IR#: IR1-06

Topic: Surface Water Quality – Methylmercury

Source:

EIS Guidelines Part 2, Section 6.2.2; Section 6.3.1; and Section 6.4.4

EIS Volume 3B, Section 7

CEAA Annex 2: A) Early Technical Issues, December 19, 2017

Alberta Transportation Responses to CEAA Annex 2: A) Early Technical Issues, May 11, 2018

ECCC Technical Review, June 18, 2018

Context and Rationale:

In section 6.3.1, the EIS Guidelines require the identification of any potential adverse effects to fish and fish habitat, including the potential risk of production, increase, interaction, and accumulation of contaminants, including methylmercury.

The proponent has not provided adequate information on the potential for methylmercury to be released downstream after a flood event or on the potential accumulation of methylmercury in the food web of the reservoir or downstream environment. The proponent states that after release of water into the Elbow River, the reservoir area would not contribute methylmercury; however ECCC is of the view that the proponent has not demonstrated this with the data presented.

The study "Future Impacts of Hydroelectric Power Development on Methylmercury Exposures of Canadian Indigenous Communities" does not appear to be used in the proponent's analyses (Calder et al. 2016). This study sheds light on the relationship between methylmercury production and the organic carbon content of flooded soils in new reservoirs. This study includes analyses of the Experimental Lakes Area studies cited by the proponent, and thus should be included in the proponent's assessment.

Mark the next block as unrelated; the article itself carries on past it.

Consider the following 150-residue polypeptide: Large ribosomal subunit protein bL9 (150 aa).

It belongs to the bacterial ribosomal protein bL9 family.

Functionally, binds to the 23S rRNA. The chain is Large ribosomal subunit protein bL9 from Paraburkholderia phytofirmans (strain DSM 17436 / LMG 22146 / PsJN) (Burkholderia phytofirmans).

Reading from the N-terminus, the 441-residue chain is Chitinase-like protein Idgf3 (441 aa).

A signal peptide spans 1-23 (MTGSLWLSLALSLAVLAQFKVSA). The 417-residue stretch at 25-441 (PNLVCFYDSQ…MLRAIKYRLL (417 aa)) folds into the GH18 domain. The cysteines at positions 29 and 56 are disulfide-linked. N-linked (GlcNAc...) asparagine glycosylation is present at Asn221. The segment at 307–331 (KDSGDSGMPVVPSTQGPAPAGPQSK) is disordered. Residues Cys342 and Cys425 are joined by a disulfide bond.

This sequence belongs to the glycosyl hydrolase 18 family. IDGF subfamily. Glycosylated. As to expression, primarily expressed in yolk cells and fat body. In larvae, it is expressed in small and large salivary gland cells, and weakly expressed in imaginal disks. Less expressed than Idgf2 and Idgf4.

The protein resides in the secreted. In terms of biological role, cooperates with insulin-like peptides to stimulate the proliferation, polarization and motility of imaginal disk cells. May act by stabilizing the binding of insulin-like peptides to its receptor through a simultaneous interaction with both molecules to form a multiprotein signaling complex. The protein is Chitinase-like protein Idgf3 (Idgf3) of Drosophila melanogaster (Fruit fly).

It is well documented that regions with organic soil carbon content, and especially wetlands, produce methylmercury at greater rates and/or for longer durations post-flooding than low organic carbon landscapes. It is therefore important that the full range of landscape types in the potentially flooded area is captured by total mercury, methylmercury, and organic carbon sampling to predict the potential impacts on methylmercury production.

Methylmercury bioaccumulates through food webs to levels that may be harmful to top predatory fishes, wildlife, and human consumers. A relatively small increase in methylmercury concentrations in the water of an aquatic ecosystem can result in increased methylmercury in the top predatory organisms of an aquatic food web. The proponent's projected water methylmercury concentrations in the reservoir of 0.00028 to 0.002 μg/L are higher than those recently reported in a multitude of lakes across Canada (0.00007 ± 0.0001 μg/L) and approximately double or triple those in unimpacted Canadian freshwater systems, which are typically <0.0001 μg/L (ECCC, 2016). ECCC is of the view that comparison of projected methylmercury levels in the Springbank reservoir to the Canadian Council of Ministers of the Environment (CCME) Canadian Water Quality Guideline for the Protection of Aquatic Life is not a sufficient method to determine if effects on aquatic life can be expected from the Project.